In 1976 when Paddy Chayefsky’s film satire Network was created , it was already clear that television news was going down a dangerous road. Under the corrupted rule of corporate interests, determined to boost ratings at any expense, through any conceivable tactic, including the murder of a newscaster failing the ratings, Network prophesied Cable news as we know it today: partisan, packaged, sensational, performative, and completely manufactured. It is no wonder that the Daily Show, Stephen Colbert, Bill O’Reilly, et al rule the TV waves today.
Now picture this: what would happen if one of those pundits truly lost their grip. What would happen if one of those angry pundits started spewing the so-called “truth.” What if they wrangled the sleepy masses to get up and shout out to the world, as our favorite over-the-edge, “angry man” newscaster Howard Beale declared:
‘I’m a HUMAN BEING, God damn it! My life has VALUE!’ So I want you to get up now. I want all of you to get up out of your chairs. I want you to get up right now and go to the window. Open it, and stick your head out, and yell, ‘I’M AS MAD AS HELL, AND I’M NOT GOING TO TAKE THIS ANYMORE!’
Howard Beale (Peter Finch) was the prototype Bill O’Reilly, Jon Stewart, Rachel Maddow, and Stephen Colbert all rolled into one entirely unhinged character. The difference here, is that in 1976 Howard Beale was moving into entirely new territory of self-indulged pundrity, yet through his excessive, subjective, angry, raving, truth-sayer antics, he defined what the medium was becoming. The era of Walter Cronkite and the notion of “trusted” information was on the wane, and was gradually being replaced with performance art that was inexorably linked to ratings and knee-jerk audience reaction. While Beale may have been the “real deal,” a true spokesman for the angry masses, he was immediately co-opted by the corporate brass, who saw in his mad utterances an opportunity to boost the ratings of their fictional UBS Network that was, to say the least, a real loser. Howard Beale was an immediate sensation, network savior, and angry prophet, driving viewers to the brink of hysteria, and the ratings sky rocketed.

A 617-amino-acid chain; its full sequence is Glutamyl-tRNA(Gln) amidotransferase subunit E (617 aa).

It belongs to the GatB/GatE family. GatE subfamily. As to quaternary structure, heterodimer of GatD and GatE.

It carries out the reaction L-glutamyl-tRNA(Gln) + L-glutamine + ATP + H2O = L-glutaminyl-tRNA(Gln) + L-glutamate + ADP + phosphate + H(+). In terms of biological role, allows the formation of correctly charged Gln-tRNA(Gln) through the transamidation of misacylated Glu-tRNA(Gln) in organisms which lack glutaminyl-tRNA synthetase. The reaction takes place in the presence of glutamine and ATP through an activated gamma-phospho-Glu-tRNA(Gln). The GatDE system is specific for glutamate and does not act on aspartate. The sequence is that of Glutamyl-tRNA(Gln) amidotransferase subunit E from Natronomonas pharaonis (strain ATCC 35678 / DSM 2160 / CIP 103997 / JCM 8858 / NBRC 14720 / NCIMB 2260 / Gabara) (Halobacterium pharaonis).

The UBS news division, taken over by the over-zealous corporate exec (Faye Dunaway), who saw in Howard Beale a way to repackage waning counter-culturalism in the 1970s, not as a new activist movement, but as pure television entertainment:
“The American people are turning sullen. They’ve been clobbered on all sides by Vietnam, Watergate, the inflation, the depression; they’ve turned off, shot up, and they’ve fucked themselves limp, and nothing helps.” So, this concept analysis report concludes, “The American people want somebody to articulate their rage for them.”
And so UBS because a reality tv circus show for re-enacted terrorism, religious tele-evangelism, and angry punditry on the brink of madness. In the end, Beale’s performances had to come to an end, ratings eventually plummeted, and the corporate execs knew exactly what to do: murdering him in front of a live television audience alongside the usual assortment of commercials, breakaways, and station identification.
Network gloriously satirized the emerging era of manufactured news. The narrative of reporting would never be the same and in the post real environment of news media, where anything is possible, and everything is believable, and every opinionated voice has its moment in front of the camera.
There is no longer any kind of disbelief that can’t be suspended when you’re mad as Hell and you can’t take it anymore.